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8 True Horror Stories You Can’t NOT Know

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Mary Kay McBrayer

Staff Writer

Mary Kay is a belly-dancer, horror enthusiast, sideshow lover, prose writer, Christian, and literature professor from south of Atlanta. Her true crime novel, America’s First Female Serial Killer: Jane Toppan and the Making of a Monster is available for pre-order, and you can hear her analysis (and jokes) about scary movies on the podcast she co-founded, Everything Trying to Kill You. She can be reached at

I can’t shut my mouth about a good, scary, true story. Seriously, I’m pretty sure that’s why my friends take me as their plus-one to holiday parties: you want to stop making small talk with your boss’s fourth wife? Let me tell her this thing I just heard about the family annihilator who inspired the Amityville Horror while you refill my bourbon. You’re welcome. There’s just something about the story’s truthiness that adds a level of horror that we just can’t in good conscience ignore. So for those of us who are not faint of heart, or if you need something to end unwanted conversations, here’s my list of the eight best true horror stories and why they’re scary.

“Torch Song” by Charles Bowden

Charles Bowden (both the essay’s author and speaker) is a journalist who takes the ledes that no one else wants. The stories of child murders, rapes, and other crimes alongside which the newspaper won’t run advertisements because no one wants their products to be associated with those crimes. After one such story, he says, “fifty subscribers cancel within an hour.”

The essay shows how reporting those crimes had him enter the criminal world as a spectator and inadvertently became a part of it. He says:

“I wonder if there is a monster lurking in all of us. I never cease, I realize, scanning faces when I prowl the city, and what I wonder is, Are you the one? I look over at the other cars when I am at a stoplight. This becomes an unconscious habit. Sometimes I think I have adopted the consciousness of a woman. Now I think like prey.”

SCARY BECAUSE: This essay shows how even the most self-assured human’s empathy can make him impressionable. And that’s scary because it’s infectious.

Bastard Out of Carolina by Dorothy Allison

dorothy allison bastard out of carolina book coverAlthough marketed as fiction, Dorothy Allison’s book Bastard Out of Carolina definitely falls into the category of real horror stories. Our protagonist (Bone) lives in rural South Carolina with an extended family who is, she says, “the bad poor.”

Ultimately, this narrative is about a child who experiences emotional, physical, and sexual abuse at the hands of her stepfather, and her mother knows about it. As does the rest of her family. Bone says of her life:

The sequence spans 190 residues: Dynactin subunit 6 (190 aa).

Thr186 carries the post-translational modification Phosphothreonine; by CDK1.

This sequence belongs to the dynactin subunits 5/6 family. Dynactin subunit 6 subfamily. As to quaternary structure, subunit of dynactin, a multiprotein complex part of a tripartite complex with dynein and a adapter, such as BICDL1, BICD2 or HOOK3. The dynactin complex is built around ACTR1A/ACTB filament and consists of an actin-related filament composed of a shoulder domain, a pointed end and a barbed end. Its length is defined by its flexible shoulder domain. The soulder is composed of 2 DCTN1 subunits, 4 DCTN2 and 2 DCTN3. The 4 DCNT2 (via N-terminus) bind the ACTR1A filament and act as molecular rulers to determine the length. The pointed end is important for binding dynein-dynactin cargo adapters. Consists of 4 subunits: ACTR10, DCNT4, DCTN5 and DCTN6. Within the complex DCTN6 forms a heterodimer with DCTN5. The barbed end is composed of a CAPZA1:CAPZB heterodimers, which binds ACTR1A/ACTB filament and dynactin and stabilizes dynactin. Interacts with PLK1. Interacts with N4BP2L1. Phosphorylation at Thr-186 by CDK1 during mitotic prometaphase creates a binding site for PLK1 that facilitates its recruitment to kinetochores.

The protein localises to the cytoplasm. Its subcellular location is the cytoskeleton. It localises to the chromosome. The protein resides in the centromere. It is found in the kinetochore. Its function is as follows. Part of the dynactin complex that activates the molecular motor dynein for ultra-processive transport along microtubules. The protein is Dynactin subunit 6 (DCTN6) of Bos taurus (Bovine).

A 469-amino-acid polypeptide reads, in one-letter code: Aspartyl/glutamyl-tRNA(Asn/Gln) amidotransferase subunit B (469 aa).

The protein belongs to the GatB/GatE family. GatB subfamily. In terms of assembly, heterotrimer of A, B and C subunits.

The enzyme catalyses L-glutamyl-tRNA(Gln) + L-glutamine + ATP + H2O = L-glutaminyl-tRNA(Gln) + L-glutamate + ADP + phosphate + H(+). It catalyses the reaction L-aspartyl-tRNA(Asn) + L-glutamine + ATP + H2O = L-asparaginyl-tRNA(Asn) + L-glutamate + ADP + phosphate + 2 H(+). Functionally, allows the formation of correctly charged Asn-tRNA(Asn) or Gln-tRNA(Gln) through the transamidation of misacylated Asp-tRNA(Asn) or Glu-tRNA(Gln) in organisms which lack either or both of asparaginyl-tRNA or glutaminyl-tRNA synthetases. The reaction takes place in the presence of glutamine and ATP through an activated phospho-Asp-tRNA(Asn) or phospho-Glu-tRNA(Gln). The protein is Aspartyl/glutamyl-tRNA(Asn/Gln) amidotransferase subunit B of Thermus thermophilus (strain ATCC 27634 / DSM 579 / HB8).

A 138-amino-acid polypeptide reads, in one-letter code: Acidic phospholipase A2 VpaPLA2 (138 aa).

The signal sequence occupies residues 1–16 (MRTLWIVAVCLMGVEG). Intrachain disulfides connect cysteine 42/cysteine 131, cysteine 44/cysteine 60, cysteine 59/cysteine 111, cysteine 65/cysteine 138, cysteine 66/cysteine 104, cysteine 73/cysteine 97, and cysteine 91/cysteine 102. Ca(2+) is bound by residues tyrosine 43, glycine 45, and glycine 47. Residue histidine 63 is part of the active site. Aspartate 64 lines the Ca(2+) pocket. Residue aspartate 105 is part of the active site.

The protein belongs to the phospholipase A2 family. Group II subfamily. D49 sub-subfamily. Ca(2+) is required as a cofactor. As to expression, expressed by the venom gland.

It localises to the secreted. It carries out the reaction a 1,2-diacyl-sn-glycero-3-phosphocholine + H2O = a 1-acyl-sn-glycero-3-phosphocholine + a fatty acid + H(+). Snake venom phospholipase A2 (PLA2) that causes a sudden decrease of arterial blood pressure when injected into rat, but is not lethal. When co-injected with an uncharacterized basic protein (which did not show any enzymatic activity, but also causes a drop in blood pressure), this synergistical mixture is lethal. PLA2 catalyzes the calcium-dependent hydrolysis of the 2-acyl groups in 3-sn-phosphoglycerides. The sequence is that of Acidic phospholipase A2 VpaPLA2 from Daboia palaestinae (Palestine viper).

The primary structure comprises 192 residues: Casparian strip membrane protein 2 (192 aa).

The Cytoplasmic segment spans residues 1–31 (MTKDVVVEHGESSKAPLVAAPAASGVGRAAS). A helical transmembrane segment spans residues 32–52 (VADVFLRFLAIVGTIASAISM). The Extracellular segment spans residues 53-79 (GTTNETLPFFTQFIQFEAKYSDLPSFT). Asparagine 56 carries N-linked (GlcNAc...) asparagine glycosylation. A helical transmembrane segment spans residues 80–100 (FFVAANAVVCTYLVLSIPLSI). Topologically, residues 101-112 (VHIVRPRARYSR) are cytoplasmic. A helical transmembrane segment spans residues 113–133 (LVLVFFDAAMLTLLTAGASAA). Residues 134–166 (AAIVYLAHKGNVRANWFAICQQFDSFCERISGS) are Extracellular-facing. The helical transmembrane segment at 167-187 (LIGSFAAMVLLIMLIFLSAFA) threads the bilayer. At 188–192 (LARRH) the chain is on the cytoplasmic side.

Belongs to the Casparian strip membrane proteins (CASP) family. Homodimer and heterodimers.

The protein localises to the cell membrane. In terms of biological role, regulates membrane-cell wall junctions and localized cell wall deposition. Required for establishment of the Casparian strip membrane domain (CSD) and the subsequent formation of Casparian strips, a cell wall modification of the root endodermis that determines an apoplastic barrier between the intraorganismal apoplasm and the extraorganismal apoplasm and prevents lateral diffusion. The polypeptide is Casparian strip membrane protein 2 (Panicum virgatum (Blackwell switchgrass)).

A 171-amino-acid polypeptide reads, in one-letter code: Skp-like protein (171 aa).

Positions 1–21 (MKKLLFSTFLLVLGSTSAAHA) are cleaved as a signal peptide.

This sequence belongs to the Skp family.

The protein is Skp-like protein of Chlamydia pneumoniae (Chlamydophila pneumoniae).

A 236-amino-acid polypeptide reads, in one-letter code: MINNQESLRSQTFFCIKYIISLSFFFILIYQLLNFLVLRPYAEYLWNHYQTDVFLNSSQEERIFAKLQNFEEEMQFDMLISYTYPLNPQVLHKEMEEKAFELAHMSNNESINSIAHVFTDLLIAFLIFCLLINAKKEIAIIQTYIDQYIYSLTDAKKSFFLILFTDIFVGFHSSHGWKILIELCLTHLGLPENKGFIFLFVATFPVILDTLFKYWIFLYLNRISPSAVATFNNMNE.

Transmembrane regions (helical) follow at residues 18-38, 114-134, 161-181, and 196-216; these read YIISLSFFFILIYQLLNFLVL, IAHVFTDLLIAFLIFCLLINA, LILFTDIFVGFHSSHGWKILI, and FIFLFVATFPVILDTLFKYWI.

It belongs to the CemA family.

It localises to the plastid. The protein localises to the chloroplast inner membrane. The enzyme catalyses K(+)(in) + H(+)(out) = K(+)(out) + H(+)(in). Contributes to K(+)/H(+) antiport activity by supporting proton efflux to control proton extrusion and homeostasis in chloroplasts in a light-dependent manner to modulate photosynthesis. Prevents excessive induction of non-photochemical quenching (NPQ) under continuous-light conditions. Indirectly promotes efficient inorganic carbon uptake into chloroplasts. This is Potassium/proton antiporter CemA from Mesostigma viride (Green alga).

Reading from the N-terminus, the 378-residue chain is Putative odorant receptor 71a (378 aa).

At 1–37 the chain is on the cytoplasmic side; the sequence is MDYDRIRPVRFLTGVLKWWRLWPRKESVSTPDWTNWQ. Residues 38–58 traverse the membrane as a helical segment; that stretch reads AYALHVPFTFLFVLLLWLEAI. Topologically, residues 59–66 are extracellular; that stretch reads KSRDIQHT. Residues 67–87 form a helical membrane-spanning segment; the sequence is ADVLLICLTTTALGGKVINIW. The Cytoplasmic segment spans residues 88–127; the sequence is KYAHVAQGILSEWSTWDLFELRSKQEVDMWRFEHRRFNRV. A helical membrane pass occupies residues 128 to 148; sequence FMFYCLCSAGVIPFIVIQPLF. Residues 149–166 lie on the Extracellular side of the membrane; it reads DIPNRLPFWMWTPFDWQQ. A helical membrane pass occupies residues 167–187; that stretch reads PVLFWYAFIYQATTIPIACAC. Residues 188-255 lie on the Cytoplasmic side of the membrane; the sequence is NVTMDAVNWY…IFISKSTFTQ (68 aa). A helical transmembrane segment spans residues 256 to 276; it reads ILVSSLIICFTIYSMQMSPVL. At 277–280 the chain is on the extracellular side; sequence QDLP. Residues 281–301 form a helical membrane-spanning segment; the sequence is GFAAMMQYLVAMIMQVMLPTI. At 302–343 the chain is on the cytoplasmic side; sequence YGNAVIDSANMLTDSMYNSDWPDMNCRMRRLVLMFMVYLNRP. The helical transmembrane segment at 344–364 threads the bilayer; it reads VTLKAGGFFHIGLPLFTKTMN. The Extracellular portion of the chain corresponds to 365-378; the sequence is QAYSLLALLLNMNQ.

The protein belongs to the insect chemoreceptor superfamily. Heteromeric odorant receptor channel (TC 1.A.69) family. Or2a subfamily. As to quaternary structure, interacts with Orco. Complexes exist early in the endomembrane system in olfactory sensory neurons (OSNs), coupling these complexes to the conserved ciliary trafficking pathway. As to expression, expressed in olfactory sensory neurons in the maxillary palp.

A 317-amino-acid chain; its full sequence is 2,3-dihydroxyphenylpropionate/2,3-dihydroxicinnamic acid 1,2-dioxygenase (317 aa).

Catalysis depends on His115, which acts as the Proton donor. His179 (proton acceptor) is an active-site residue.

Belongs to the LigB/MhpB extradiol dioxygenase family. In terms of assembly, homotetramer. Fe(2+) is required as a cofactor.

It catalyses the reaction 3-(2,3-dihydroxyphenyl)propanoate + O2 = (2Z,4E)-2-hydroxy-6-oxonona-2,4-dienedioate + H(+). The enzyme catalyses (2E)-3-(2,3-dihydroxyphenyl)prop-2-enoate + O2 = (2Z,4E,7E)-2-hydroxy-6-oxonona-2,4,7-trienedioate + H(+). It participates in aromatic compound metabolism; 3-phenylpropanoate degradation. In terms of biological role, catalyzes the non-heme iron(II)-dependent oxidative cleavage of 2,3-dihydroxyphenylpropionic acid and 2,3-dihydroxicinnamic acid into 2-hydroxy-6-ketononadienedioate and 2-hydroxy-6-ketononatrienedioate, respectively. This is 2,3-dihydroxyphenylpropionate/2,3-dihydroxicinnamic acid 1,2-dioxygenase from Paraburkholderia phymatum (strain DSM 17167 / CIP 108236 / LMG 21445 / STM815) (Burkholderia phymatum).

Growing up was like falling into a hole. The boys would quit school and sooner or later go to jail for something silly. I might not quit school, not while Mama had any say in the matter, but what difference would that make? What was I going to do in five years? Work in the textile mill? Join Mama at the diner? It all looked bleak to me. No wonder people got crazy as they grew up. 

SCARY BECAUSE: The hopelessness of Bone and her family is so complete that they take it in stride with laughter at the absurd. Even when the worst thing possible happens—and it definitely, definitely does—the family strategizes to move past it in the only ineffective ways they know. This story has a child protagonist and narrator, but it’s one of several true horror stories for adults only.

whoever fights monsters: my 20 years tracking serial killers for the fbi by Robert Ressler AND TOM SHACTMAN

Whoever Fights Monsters is a clinical sort of memoir by one of the FBI’s first to change criminal profiling into an actual science (rather than just racist and classist profiling, which it was until the late 1970s). I listened to this one on audiobook, and whenever I get a good audiobook, I clean my house so I don’t have to turn it off. This one had me standing at the sink with a dripping mop in my hand listening to the vampire killer of Sacramento’s story from the perspective of one of the men who helped find him.

Note: Robert Ressler was Thomas Moore’s FBI consultant while he was writing Silence of the Lambs. This guy is amazing.

Another note: The title comes from a section of Freidrich Nietschze’s Beyond Good and Evil: 

Whoever fights monsters should see to it that in the process he does not become a monster. And if you gaze long enough into the abyss, the abyss will gaze back into you.